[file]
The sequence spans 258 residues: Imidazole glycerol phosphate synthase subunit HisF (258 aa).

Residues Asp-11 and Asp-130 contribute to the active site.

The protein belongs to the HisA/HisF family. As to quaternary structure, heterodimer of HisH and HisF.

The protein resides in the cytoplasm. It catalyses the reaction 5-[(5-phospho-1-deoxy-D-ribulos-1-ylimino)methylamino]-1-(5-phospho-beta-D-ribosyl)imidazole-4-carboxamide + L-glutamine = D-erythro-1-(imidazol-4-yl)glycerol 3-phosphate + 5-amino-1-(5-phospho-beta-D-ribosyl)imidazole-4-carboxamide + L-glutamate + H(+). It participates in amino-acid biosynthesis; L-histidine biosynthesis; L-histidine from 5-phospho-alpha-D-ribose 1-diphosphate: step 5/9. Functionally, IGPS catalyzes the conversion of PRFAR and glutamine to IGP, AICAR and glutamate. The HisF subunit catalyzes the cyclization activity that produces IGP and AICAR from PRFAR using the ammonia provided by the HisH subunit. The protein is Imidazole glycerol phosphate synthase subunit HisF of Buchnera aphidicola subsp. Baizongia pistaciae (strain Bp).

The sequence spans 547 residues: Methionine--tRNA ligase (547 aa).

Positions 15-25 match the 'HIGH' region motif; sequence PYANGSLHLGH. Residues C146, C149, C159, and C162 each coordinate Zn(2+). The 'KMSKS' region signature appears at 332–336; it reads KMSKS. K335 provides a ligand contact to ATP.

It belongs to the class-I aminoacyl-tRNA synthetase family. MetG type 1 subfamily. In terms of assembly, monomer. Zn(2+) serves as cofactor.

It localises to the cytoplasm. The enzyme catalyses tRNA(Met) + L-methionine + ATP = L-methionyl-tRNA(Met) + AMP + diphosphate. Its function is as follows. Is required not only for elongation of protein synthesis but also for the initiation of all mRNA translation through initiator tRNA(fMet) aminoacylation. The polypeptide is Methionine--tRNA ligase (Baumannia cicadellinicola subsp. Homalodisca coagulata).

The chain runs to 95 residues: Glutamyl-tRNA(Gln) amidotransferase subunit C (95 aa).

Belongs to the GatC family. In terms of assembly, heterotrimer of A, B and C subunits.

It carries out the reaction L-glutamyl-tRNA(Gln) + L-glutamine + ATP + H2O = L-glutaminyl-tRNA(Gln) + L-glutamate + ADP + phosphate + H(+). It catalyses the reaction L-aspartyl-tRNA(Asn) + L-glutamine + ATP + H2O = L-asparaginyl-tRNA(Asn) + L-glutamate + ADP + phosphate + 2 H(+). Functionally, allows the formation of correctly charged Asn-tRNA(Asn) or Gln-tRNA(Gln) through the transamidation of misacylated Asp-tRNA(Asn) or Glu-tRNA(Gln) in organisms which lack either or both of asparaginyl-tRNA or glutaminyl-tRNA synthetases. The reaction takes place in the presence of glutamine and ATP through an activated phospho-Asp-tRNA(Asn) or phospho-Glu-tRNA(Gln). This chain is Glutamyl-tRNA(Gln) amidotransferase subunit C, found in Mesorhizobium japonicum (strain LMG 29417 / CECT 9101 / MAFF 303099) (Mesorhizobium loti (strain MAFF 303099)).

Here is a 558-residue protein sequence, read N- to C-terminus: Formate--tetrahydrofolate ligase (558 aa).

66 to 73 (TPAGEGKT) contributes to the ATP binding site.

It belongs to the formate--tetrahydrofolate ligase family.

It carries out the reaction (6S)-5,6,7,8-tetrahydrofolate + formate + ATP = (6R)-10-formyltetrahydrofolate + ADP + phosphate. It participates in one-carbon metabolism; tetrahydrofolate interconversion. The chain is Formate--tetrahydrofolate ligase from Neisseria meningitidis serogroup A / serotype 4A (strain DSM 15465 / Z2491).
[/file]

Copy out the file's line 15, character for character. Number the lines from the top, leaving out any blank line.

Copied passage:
It carries out the reaction (6S)-5,6,7,8-tetrahydrofolate + formate + ATP = (6R)-10-formyltetrahydrofolate + ADP + phosphate. It participates in one-carbon metabolism; tetrahydrofolate interconversion. The chain is Formate--tetrahydrofolate ligase from Neisseria meningitidis serogroup A / serotype 4A (strain DSM 15465 / Z2491).